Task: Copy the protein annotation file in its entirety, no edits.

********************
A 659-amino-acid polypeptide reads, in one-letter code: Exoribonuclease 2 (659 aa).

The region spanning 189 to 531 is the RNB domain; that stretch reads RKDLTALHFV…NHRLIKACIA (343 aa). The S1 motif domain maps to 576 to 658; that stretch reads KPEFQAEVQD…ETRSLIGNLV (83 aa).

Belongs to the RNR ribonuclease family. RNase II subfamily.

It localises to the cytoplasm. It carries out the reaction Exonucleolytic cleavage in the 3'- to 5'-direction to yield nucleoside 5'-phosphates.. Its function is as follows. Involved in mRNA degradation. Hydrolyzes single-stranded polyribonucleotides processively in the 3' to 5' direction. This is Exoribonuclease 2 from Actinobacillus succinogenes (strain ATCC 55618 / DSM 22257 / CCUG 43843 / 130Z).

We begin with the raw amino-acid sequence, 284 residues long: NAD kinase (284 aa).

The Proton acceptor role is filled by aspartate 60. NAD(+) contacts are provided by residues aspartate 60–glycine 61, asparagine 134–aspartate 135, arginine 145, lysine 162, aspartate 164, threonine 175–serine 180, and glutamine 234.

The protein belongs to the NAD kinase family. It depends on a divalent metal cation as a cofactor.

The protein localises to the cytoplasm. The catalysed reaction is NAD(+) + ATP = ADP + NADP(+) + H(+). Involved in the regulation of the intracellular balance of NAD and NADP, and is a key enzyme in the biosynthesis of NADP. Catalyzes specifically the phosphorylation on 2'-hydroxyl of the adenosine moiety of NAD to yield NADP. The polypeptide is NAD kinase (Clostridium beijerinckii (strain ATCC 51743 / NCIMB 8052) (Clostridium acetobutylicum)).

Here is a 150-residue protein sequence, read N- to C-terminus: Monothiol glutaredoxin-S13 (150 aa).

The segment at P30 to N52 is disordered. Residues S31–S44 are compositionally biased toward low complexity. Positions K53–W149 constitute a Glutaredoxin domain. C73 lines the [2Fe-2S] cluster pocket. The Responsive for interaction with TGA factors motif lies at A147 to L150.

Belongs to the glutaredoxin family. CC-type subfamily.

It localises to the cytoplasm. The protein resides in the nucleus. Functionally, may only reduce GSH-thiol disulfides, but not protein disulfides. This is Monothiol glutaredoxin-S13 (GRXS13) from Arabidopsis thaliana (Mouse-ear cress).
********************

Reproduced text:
A 659-amino-acid polypeptide reads, in one-letter code: Exoribonuclease 2 (659 aa).

The region spanning 189 to 531 is the RNB domain; that stretch reads RKDLTALHFV…NHRLIKACIA (343 aa). The S1 motif domain maps to 576 to 658; that stretch reads KPEFQAEVQD…ETRSLIGNLV (83 aa).

Belongs to the RNR ribonuclease family. RNase II subfamily.

It localises to the cytoplasm. It carries out the reaction Exonucleolytic cleavage in the 3'- to 5'-direction to yield nucleoside 5'-phosphates.. Its function is as follows. Involved in mRNA degradation. Hydrolyzes single-stranded polyribonucleotides processively in the 3' to 5' direction. This is Exoribonuclease 2 from Actinobacillus succinogenes (strain ATCC 55618 / DSM 22257 / CCUG 43843 / 130Z).

We begin with the raw amino-acid sequence, 284 residues long: NAD kinase (284 aa).

The Proton acceptor role is filled by aspartate 60. NAD(+) contacts are provided by residues aspartate 60–glycine 61, asparagine 134–aspartate 135, arginine 145, lysine 162, aspartate 164, threonine 175–serine 180, and glutamine 234.

The protein belongs to the NAD kinase family. It depends on a divalent metal cation as a cofactor.

The protein localises to the cytoplasm. The catalysed reaction is NAD(+) + ATP = ADP + NADP(+) + H(+). Involved in the regulation of the intracellular balance of NAD and NADP, and is a key enzyme in the biosynthesis of NADP. Catalyzes specifically the phosphorylation on 2'-hydroxyl of the adenosine moiety of NAD to yield NADP. The polypeptide is NAD kinase (Clostridium beijerinckii (strain ATCC 51743 / NCIMB 8052) (Clostridium acetobutylicum)).

Here is a 150-residue protein sequence, read N- to C-terminus: Monothiol glutaredoxin-S13 (150 aa).

The segment at P30 to N52 is disordered. Residues S31–S44 are compositionally biased toward low complexity. Positions K53–W149 constitute a Glutaredoxin domain. C73 lines the [2Fe-2S] cluster pocket. The Responsive for interaction with TGA factors motif lies at A147 to L150.

Belongs to the glutaredoxin family. CC-type subfamily.

It localises to the cytoplasm. The protein resides in the nucleus. Functionally, may only reduce GSH-thiol disulfides, but not protein disulfides. This is Monothiol glutaredoxin-S13 (GRXS13) from Arabidopsis thaliana (Mouse-ear cress).